All things I write on this blog are important, most likely, only to me. I have this in mind every time I publish a new post or copy-paste another great Author’s wisdom, which I just read on yet another book about Creative Writing.
All these things I write are advices I give to myself, carved on this bits-and-bytes stone called internet, which allows me to cherish specific paragraphs of my own thinking with my future-self.
This is the mindset that works best for me while writing – to write the first draft for myself, fully disregarding if there’s an audience or not. And believe me when I say, I’m a very demanding Reader, often too demanding for a free-writing first draft, time when Editing should not happen… at all.
So the problem that holds me down at times is not the fear of that potential audience – who will read my books one day? who will like them? – I don’t even dream about being a bestseller, I just want to write and be able to pay my bills with whatever money I can get from it.
No, my problem was never related to what comes after writing the book. My problem came from the Place that exists inside all of us; the Place where we slip to every time we have to make a life-changing choice.
What if ?
I call it “What-If “.
My problem got stuck on that What-If Place during those first years of age when we are learning about ourselves and because we are so new at it, we react instead of act in our own fate.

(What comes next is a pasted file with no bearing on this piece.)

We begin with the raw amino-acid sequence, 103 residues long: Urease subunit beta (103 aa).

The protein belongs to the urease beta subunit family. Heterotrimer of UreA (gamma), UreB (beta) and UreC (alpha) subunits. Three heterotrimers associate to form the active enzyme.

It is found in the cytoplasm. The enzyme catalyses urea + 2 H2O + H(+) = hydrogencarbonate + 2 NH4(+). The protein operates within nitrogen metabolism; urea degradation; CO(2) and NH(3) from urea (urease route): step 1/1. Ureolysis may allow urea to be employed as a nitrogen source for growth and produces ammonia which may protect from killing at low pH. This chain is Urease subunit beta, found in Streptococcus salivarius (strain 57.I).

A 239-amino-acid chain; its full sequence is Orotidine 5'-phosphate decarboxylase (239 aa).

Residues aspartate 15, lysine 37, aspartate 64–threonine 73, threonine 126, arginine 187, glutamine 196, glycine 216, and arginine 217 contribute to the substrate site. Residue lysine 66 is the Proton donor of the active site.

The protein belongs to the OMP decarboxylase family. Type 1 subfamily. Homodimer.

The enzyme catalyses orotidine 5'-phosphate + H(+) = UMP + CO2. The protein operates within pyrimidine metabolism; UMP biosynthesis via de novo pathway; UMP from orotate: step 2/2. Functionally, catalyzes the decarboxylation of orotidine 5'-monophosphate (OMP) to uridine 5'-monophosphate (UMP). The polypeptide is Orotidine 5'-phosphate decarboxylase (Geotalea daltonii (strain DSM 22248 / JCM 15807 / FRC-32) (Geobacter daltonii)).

Or maybe it came from that first time I believed in What-If and made a wish that didn’t come true. Or maybe it did come true but someone I trusted told me it didn’t and I walked the other way. Either way, the time has passed to blame other people. When we grow up blaming others only adds as crutches. My problem is me.
If you, as me, have all these doubts about that What-If magic Place, reading books on Creative Writing helps. A lot.
You see, all these quirks I have that made me think I’m possibly a freak in disguise or a depressed anti-social fooling everyone around who still thinks I’m extremely outgoing and fun (breathe…), are the same things I’m always spotting on other Author’s writing “confessions”.
Let me correct that: not Authors – Writers.
Like Elizabeth George explains in her book “Write Away”, there’s a difference between wanting to be an Author and wanting to be a Writer.
The Writer in you
If you dream about becoming an Author, that means basically you want to be famous for your writing – whether it’s any good or not, – if you want to be a Writer you want, purely, to write!
Writers don’t aspire to be famous; they dream about having their books on a Bookstore’s shelf. The aspiring Writer would be delighted just by the possibility of earning enough income to pay all her bills. She would be very happy if she ever had a bestseller, but the true Writer doesn’t dream about being famous.